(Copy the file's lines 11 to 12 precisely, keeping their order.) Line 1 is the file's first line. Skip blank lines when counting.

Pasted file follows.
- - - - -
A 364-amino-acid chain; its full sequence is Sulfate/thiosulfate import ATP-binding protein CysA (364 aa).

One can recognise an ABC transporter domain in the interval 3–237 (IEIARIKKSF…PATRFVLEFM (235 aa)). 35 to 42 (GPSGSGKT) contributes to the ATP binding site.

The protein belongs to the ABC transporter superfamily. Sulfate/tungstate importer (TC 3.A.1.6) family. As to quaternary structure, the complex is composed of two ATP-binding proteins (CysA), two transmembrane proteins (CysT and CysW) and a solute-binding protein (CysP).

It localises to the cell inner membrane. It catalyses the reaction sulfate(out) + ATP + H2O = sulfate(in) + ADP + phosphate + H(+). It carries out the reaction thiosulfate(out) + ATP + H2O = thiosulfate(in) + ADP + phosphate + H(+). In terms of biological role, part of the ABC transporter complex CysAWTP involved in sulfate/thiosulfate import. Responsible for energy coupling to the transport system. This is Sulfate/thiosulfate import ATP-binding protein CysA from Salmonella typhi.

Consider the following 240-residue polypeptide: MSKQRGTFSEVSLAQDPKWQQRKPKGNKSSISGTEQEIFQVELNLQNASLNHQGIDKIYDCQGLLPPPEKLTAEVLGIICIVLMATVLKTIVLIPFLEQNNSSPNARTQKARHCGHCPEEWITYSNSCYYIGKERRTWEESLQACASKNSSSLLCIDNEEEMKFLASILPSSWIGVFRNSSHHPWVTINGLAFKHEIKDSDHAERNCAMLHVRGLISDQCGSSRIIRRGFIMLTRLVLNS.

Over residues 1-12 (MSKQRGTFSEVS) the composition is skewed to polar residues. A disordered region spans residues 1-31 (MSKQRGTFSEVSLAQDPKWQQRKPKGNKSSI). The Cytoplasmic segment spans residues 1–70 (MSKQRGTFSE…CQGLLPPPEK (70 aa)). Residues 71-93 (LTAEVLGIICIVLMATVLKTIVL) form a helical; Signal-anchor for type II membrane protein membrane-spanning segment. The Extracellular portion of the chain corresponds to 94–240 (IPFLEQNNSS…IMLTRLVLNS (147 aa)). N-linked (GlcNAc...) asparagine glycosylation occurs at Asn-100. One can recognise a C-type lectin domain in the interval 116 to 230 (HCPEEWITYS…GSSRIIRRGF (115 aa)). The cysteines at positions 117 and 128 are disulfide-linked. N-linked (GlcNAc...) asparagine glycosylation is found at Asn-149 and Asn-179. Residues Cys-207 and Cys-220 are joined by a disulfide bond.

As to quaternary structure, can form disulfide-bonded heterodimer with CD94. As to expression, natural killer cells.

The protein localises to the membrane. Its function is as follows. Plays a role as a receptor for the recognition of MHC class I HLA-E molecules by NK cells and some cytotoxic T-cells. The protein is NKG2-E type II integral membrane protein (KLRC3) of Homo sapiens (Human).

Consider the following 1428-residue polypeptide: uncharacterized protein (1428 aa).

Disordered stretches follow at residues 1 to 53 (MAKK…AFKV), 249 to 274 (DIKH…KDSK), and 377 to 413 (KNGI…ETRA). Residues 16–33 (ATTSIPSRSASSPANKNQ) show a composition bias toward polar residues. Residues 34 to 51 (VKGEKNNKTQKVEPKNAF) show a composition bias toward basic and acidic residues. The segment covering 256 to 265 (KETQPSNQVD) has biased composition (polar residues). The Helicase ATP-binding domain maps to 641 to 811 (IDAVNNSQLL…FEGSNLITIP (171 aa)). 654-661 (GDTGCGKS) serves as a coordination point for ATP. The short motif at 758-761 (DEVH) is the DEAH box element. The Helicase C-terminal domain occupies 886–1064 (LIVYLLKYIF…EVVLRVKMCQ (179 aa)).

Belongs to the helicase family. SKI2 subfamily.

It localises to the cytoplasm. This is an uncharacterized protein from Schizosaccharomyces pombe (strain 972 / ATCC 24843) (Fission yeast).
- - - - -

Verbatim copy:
Belongs to the helicase family. SKI2 subfamily.

It localises to the cytoplasm. This is an uncharacterized protein from Schizosaccharomyces pombe (strain 972 / ATCC 24843) (Fission yeast).